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Thursday, February 28, 2019

Signs of Spring


"I love spring anywhere, but if I could choose I would always greet it in a garden." ~Ruth Stout


By late February, my spirit yearns for warmth, color, the earth reborn...A flush of green tinges the meadow, a hopeful indication. I've started seeds in the greenhouse and, to my delight, most are coming up. Baby violas are potted in readiness, with the promise of more diminutive pansies to follow. Flats of sweet alyssum will go out among the earliest flowers to perfume the air and attract pollinators. Spinach and cabbage seedlings await transplanting. Parsley is showing its face. I'll seed more herbs and vegetables soon, like heirloom lettuce, basil, sweet peppers, and tomatoes. And flowers--always. I may even start peas indoors this year because our soil is so wet they may rot otherwise. We've had a drenched winter after last year's drought, and the weather shows no indication of letting up. No one wants a drought again, just 'normal' weather. Daughter Elise and I are sorting through seed packets from last year and carefully ordering more. The greenhouse will soon burst with new life.

"Every spring is the only spring — a perpetual astonishment." ~Ellis Peters

In the garden, I greet tiny pendulous snowdrops, an old friend. These delicate bulbs are tough as nails. The spreading mounds began from a handful of bulbs daughter Alison planted as a small child. Our much-loved pussywillow was son Cory's choice as a wee lad. Fuzzy catkins line its branches like the tiny kittens the pussywillow is named for. Daffodils, tulips, and the green points of crocus leaves are emerging. I plant more bulbs each fall. Discovering them is like an Easter egg hunt. The faithful snow crocus made its appearance yesterday. 'Tis my dream to have masses of crocus everywhere, filling the yard. How splendid that would be. A great trumpet of spring.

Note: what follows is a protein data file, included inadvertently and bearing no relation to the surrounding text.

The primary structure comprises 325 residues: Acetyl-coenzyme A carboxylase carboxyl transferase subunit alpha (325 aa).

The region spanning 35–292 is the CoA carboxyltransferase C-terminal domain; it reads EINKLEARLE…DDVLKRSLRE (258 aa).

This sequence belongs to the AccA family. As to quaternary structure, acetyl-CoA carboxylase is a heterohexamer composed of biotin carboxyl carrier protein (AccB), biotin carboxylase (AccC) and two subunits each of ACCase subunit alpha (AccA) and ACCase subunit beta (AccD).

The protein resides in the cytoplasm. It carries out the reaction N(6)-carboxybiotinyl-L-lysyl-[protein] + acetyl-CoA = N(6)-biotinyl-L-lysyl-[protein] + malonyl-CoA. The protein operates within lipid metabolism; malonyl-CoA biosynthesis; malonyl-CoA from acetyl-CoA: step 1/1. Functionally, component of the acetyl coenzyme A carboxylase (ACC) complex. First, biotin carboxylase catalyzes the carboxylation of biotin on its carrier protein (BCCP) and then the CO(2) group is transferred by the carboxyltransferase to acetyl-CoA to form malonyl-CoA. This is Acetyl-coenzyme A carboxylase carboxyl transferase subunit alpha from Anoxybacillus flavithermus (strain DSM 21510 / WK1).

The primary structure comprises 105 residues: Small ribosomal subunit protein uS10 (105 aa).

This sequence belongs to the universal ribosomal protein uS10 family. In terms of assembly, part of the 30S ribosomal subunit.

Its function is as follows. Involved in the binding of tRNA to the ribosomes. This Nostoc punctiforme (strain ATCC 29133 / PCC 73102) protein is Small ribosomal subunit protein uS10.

"No matter how long the winter, spring is sure to follow." ~Proverb


On the book front:

For the first time since its publication by the Wild Rose Press in July 2017, Somewhere My Lady is on sale at all major online booksellers with the exception of Kobo and was a featured Bookbub deal. Sale runs through March 1st.

Story Blurb:
Lorna Randolph is hired for the summer at Harrison Hall in Virginia, where Revolutionary-War reenactors provide guided tours of the elegant old home. She doesn't expect to receive a note and a kiss from a handsome young man who then vanishes into mist.
Harrison Hall itself has plans for Lorna – and for Hart Harrison, her momentary suitor and its 18th century heir. Past and present are bound by pledges of love, and modern science melds with old skills and history as Harrison Hall takes Lorna and Hart through time in a race to solve a mystery and save Hart's life before the Midsummer Ball.~
Somewhere My Lady is on sale for 0.99 from 2/15 through 3/01 at:

"Spring stirs under silent snow." ~Terri Guillemets


22 comments:

  1. You rush into spring with such renewed vigor and enthusiasm with well chosen seeds planted with hope and already seeing their beauty in your mind's eye. Then your garden--flowers, berries, veggies and all making their appearance til it is a sea of riotous color, from which you share freely. Your family, friends, neighbors, and all who drive down the road enjoy the beauty. You do indeed bloom where God planted you.